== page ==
Johnson said air-quality issues would be minimal as long as it didn’t get too windy.

“If the wind blows over 25 mph, the quarry would shut down. That’s the law,” he said. “The perception problem is hard to get past. People want to believe that this is a natural disaster, and it isn’t.”

Besides, not everyone opposes the project.

“We need the business, we need the jobs and that’s a positive, especially when you have a company that wants to work with you,” said San Bernardino County Supervisor Gary Ovitt, who also sits on the board of the South Coast Air Quality Management District. “I am hopeful that all the other issues can be mitigated.”

Rick Reiss lives in southern Temecula, a few miles from the quarry site.

“If people keep saying no, no, no to everything, what are we going to do when we need new parks and schools?” he asked. “This stuff isn’t made of matchsticks. It requires building material like concrete. I’m willing to give them a shot, and if it turns into Mt. St. Helens up there, I’ll be the first to say, ‘Shut the damn thing down.’ ”


Watsonville-based Granite Construction, which is behind the proposed quarry, has produced TV commercials touting its benefits. The company has also hosted tours of its Indio quarry and held town meetings.

At a recent open house in Murrieta, company experts stood by with charts and three-dimensional models, eager to allay residents’ fears. But despite the cookies and free hard-hat key chains, turnout was sparse.

Biologist Jeff Tupen, hired by Granite to study the project’s effect on wildlife habitat, said it would cause no problems that couldn’t be fixed.

“I don’t see anything that is a deal-breaker,” he said. “But it’s a challenging environment and it won’t be easy.”

When residents have asked if they would hear the daily blasting of rock, they’ve been told it would be barely discernible. Some are skeptical, since explosions from Camp Pendleton almost 20 miles away often reverberate throughout the area.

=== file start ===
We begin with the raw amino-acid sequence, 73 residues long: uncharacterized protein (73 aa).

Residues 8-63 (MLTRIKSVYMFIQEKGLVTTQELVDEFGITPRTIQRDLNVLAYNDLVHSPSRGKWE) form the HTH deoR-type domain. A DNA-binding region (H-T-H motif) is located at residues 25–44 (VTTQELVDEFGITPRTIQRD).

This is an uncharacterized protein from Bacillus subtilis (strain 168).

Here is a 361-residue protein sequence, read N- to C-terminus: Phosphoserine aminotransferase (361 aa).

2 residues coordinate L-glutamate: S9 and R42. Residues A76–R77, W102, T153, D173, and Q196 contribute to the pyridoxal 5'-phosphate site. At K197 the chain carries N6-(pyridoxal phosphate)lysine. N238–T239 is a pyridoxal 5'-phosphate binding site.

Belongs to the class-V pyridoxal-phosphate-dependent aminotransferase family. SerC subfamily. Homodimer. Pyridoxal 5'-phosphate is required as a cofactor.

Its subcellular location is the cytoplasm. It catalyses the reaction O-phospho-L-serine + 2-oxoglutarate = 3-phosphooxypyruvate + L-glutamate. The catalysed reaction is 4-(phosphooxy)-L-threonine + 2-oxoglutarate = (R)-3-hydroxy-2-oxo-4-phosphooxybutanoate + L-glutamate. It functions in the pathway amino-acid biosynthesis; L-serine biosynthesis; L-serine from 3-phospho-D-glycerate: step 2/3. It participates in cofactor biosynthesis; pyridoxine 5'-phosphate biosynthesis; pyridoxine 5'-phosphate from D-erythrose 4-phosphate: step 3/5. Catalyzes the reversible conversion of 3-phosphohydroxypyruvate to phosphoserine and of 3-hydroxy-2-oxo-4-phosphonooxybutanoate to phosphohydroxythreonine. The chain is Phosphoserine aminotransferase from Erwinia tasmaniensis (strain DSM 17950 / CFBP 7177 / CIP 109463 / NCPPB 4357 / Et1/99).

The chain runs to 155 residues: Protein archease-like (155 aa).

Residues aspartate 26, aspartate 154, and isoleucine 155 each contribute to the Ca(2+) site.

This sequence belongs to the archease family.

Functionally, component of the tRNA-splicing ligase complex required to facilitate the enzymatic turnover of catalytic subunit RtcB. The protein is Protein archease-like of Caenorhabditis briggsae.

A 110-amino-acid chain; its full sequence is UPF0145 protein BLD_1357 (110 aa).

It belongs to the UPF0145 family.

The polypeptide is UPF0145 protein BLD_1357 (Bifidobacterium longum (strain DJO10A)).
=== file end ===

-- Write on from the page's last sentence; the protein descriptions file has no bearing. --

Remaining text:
“Apparently they will use silent dynamite,” said Cliff Hewlett, 78, a project opponent.

Johnson acknowledged that blasting would be heard. “But the noise levels would not exceed a significant threshold and would not impact the reserve,” he said.

San Diego State has run the 4,500-acre reserve for 46 years as a place to study wildlife, plants, fire behavior and seismic activity. It is home to threatened and endangered species such as the least Bell’s vireo and the Southwestern pond turtle.

Around 1900, Murray Schloss bought the land and turned it into a utopian community.

When he died, it went into a state trust and was given to the university in 1962.

Rahn, the reserve director, said Johnson’s assertion that Interstate 15 severed the wildlife corridor was “absurd.”

In the dozen or so culverts that run under the freeway near Temecula -- some nearly 6 feet high -- researchers documented 310 animal crossings in three weeks, including bobcats, badgers and gray foxes, Rahn said.

“This is a one-of-a-kind piece of property,” he said. “Is this the only place in Southern California where they can extract rock? They aren’t mining diamonds; it’s gravel.”

Rahn watched the river swirl around swaying bulrushes.

“Putting a quarry here,” he said, “would be like putting a rock concert next to a monastery.”